Because the technique proved to be promising in the initial feasibility study, a more comprehensive evaluation was necessary in order to assess the robustness of the technique across a larger set of possibilities that may be encountered in the clinic. A 4D digital XCAT phantom was used to generate an array of respiratory and anatomical variables that affect the performance of the technique. The respiratory variables studied included: inspiration to expiration ratio, respiratory cycle length, diaphragmatic motion amplitude, AP chest wall expansion amplitude, breathing irregularities such as baseline shift and inconsistent peak-inspiration amplitude, as well as six breathing profiles derived from cine-MRI images of three healthy volunteers and three lung cancer patients. The anatomical variables studied included: male and female patient size (physical dimension and adipose content), body-mass-index (BMI) category, tumor location, and percentage of the lung in the field-of-view (FOV) of the projection data. CBCT projections of each XCAT phantom were then generated. Additional external imaging factors such as image noise and detector wobble were added to select cases with different percentages of lung in the projection FOV to investigate any effects on the robustness. FT-Phase and FT-Magnitude were each applied and quantitatively compared to the gold standard. Both methods proved to be robust across the studied scenarios with ADRP<10% and PP10>90%, when incorporating minor modifications to region-of-interest (ROI) selection and/or low-frequency location to certain cases of diaphragm amplitude and lung percentage in the FOV of the projection (for which a method may have previously struggled). Nevertheless, in the instance where one method initially faltered, the other method prevailed and successfully identified peak-inspiration projections. This is promising because it suggests that the two methods provide complementary information to each other. To ensure appropriate clinical adaptation of markerless, self-sorted 4D-CBCT, perhaps an optimal integration of the two methods can be developed.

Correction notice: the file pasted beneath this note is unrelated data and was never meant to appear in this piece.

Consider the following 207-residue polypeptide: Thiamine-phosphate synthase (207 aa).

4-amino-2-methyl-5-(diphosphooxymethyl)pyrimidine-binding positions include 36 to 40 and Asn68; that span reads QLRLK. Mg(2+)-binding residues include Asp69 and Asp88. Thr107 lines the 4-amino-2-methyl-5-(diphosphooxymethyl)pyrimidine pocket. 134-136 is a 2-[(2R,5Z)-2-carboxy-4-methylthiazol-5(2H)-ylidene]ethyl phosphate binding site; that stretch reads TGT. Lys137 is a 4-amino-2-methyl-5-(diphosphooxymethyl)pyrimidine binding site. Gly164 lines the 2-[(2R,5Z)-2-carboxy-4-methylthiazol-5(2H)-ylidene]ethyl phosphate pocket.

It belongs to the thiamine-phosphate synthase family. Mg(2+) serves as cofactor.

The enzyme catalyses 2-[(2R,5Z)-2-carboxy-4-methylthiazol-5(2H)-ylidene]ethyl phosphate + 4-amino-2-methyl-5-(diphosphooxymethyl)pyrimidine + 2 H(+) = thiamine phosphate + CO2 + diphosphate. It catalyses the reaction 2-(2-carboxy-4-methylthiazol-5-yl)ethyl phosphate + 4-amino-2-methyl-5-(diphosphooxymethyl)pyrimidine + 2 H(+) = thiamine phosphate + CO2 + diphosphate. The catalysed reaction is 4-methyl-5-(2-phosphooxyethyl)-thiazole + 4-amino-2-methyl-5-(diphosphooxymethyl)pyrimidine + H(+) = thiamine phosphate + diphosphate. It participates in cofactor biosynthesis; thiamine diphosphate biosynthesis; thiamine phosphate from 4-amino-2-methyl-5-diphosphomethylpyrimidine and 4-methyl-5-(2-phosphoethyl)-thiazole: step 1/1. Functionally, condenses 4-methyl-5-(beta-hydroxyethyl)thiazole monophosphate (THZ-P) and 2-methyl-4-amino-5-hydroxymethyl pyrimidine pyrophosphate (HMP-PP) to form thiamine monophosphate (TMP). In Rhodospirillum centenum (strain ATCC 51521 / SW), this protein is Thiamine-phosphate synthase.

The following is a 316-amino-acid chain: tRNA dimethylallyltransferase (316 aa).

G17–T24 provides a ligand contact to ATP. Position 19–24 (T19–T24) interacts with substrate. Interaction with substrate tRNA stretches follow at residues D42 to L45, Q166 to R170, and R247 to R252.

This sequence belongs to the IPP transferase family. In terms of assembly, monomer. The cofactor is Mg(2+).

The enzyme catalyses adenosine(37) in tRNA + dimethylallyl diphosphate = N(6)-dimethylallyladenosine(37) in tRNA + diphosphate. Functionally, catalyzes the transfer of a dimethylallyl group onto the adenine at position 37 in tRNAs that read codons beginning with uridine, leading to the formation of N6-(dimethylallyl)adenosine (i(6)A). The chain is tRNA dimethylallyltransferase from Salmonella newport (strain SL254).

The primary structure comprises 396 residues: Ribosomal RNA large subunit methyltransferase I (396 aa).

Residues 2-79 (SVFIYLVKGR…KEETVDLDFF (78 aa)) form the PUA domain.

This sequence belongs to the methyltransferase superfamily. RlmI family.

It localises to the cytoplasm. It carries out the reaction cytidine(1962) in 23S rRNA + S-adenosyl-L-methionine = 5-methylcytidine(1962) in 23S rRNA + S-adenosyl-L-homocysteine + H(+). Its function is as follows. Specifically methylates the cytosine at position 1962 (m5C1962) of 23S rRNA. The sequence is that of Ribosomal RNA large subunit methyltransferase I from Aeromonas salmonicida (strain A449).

image-guided radiation therapy (IGRT)